Never knowingly undersolved.

Financial Times 14,037 by Sleuth

Posted by Jed on June 22nd, 2012


An agreeable start to the day





9 PEN-PUSHER (cog in office) N in PEP (go) USHER (escort)

10 BLAIR (Tony) B (secondary) LAIR (haunt)

11 CHEETAH (fast animal) sounds like CHEATER (sharp)

12 DIAGRAM (outline) AGRA (city) in DIM (obscure)

13 EAT (take in) hidden in [program]E AT[tentively]

14 EIFFEL TOWER (noted landmark) (RELIEF TO FEW)*

17 FORTE (speciality) FORT (keep) E (English)

18OVA (eggs) sounds like OVER (deliveries)

19 URBAN (built-up area) [d]URBAN

21 SOUP KITCHEN(homeless facility) SO (note) UP (increased) KIT (equipment) CHE (revolutionary) N (name)

23 TAR (sailor) TAR[t]

25 EVERTON (team) (OVER NET)*

27 HUMDRUM (monotonous) HUM (stench) DRUM (oil drum)

28 AESOP (fable writer) A P[R]OSE<

29 SPRINGBOK (Rugby International) SP (special) RING (area) B (black) OK (approval)


1 APACHE (tribal type) H (hospital) in APACE (swiftly)

2 ANCESTOR (up family tree) (ONES CAT)* R[escue]

3 TURTLE-NECK (clothing) LEN (man) in TEC (detective) all in TURK (European)

4 SHAH (ruler) (HAS)* H (hotel)

5 BRIDLEPATH (way for riders) RID (free) L (liberal) PE< all in BATH (historic city)

6 ABBA (group) B (book) in A BA (a graduate)

7 MARROW (vegetable) MAR (damage) ROW (dispute)

8 TRIMARAN (boat) TRIM (smart) A (associate) RAN (managed)


16 TOURNAMENT (series of games) TOUR (outing) NAME (celebrity) NT (Northern Territory)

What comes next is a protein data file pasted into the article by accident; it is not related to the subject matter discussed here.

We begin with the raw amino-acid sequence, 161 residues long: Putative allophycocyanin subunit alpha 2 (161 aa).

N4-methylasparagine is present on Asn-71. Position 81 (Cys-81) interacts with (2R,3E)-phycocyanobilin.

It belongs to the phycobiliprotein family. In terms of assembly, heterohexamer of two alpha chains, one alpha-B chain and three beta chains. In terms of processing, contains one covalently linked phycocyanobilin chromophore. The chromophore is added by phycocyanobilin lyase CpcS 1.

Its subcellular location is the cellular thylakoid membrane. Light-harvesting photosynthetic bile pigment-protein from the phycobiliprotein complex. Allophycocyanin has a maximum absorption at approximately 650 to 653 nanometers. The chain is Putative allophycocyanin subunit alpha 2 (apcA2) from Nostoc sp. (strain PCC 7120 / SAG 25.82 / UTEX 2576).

17 FOSSE WAY (traditional route) F (fine) OS (ordinary seaman) EW (directions) in SAY (perhaps)

20 BATHROBE (garment) A THROB in B[outiqu]E

22 UNEASE (discomfort) UNE (a in French) S (soprano) in A [op]E[ra]

24 REMAKE (new film version) ME< in RAKE (skinny person)

26 TYPE (variety) hidden in [tas]TY PE[aches]

27 HORN (instrument) sounds like Goldie HAWN

( )* = anagram    [ ] = omit    < = reverse

2 Responses to “Financial Times 14,037 by Sleuth”

  1. Pelham Barton says:

    Thanks Sleuth for a pleasant puzzle and Jed for the blog.

    27dn: I thought of Lena Horne here, but Goldie Hawn works just as well.

  2. Abby says:

    Oh, “Hawn” I like. I thought of Horne or Harpe as a name (in the US, “horn” and “hawn” don’t sound at all alike from most speakers), and went with horn as being more culturally significant, but still didn’t like it. Sorry, forgot where we were for a minute. :-)

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